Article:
This time last year, I was struggling. In some points of my life, I didn’t know exactly where I wanted to go or even how to get started. I wanted to write but no one gives you a handbook that paves the way in 12 easy steps.
I have written since I was little. I have the first book I ever wrote in 1st grade, still tucked into my baby book. I have the awards from high school competitions on some of my short poems and short stories. I had potential then, but no one encouraged me to write. No one said “Hey you aren’t bad at this, keep going.” Instead I heard, “You can’t write, you can’t even spell.” (that was from my mother, and while she will deny it, she did say it, more than once on this writing road I have traveled.)
So after high school I drifted into college, took a few semesters and ultimately came home – there’s a big story there but not going to tell it today- defeated because of one thing. No one was there to support me.
I’m not saying that my parents weren’t supportive, but I never had anyone in my corner asking me how I was doing, if I needed anything, praise me when I accomplished something or frowned at me when I failed because of stupid choices. The oldest of four kids and raised on a farm, I was always dependable, yet different from the rest. I plod through things, thoughts hidden from the outside world because I want so desperately to fit in.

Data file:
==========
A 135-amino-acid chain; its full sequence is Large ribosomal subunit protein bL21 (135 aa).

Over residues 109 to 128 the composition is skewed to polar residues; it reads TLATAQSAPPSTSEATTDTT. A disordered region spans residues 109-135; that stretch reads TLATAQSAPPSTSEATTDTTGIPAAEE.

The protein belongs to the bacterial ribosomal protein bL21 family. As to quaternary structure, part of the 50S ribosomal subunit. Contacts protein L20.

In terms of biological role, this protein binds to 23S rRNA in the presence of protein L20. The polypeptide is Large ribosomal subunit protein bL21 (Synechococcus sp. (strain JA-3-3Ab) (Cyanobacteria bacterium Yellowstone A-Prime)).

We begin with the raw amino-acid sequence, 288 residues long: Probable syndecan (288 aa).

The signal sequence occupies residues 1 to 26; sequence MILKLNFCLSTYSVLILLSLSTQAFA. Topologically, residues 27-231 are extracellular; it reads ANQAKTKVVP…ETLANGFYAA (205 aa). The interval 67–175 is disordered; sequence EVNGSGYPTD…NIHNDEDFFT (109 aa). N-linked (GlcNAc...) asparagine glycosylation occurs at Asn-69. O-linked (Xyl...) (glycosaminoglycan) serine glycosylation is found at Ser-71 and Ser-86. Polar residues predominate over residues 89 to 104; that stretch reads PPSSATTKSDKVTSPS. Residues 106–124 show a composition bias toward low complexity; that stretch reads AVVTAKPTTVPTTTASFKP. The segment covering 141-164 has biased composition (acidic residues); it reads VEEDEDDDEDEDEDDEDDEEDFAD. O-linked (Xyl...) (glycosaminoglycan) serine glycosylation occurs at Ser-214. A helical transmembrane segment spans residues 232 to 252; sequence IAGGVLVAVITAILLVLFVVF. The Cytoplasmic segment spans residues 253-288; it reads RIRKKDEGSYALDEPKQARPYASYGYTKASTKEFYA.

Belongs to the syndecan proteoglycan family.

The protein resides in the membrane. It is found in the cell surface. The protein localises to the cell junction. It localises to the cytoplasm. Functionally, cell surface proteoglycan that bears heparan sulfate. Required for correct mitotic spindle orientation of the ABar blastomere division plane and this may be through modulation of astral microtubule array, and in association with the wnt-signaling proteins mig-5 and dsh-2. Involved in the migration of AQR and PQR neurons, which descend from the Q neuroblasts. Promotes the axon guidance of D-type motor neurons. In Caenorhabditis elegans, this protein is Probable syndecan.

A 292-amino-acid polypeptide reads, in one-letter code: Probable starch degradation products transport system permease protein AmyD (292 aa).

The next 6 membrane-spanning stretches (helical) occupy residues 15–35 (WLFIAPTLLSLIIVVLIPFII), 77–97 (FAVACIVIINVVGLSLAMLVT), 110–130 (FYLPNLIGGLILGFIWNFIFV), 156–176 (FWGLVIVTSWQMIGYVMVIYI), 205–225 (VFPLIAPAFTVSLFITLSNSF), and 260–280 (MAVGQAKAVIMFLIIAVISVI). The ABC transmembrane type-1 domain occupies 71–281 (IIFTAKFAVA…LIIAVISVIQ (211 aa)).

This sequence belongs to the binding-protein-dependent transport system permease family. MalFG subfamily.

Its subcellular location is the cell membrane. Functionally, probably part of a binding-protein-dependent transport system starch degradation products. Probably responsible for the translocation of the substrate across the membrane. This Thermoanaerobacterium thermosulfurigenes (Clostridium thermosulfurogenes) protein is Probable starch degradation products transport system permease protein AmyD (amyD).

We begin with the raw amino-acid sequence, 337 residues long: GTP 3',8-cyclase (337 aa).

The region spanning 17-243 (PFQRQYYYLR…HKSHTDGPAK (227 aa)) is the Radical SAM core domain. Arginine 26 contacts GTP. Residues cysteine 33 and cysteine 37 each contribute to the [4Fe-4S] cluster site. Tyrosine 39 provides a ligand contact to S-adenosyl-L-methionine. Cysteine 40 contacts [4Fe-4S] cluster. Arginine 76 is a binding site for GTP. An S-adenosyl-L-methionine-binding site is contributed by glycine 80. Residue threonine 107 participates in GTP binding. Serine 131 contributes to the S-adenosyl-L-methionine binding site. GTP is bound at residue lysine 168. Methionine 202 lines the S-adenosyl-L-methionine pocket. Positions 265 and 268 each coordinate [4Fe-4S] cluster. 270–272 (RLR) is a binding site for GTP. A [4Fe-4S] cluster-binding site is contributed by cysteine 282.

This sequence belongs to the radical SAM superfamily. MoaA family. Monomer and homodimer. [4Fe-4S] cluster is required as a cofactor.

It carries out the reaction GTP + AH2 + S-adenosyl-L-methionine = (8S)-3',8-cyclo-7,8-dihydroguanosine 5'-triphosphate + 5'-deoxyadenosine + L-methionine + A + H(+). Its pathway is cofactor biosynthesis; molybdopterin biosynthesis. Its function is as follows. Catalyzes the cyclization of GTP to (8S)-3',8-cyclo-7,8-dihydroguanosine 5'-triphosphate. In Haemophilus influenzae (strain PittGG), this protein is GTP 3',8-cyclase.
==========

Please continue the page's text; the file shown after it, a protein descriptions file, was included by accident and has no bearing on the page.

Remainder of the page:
I know a bit more about the type of person I am now. Just like many artists, I am insecure about my self and my work. I am also very cautious when critiquing what other write as at times I can come off very critical. What I crave, what I need is the feeling that I fit in. That my work is better than just OK. Though it needs improvement, it is better than the last thing I wrote. I’m working hard at it, and thought you might not see the work, it is there.
So when on Twitter, or FB or on blogs, I go all “YOU CAN DO IT!” or “BELIEVE AND IT WILL HAPPEN!” I am whole-heartedly cheering you on because I know how it is to doubt your self. I used to get up every morning with a pep talk on just getting through today, tomorrow will be better. For every down turn, I said six in my head to bring things up. It worked, because I am in such a better place now.
While I have only begun to climb the stairs that lead to publication, I’m not on the bottom rung anymore. There is a long way still to the top. But I am going to get there.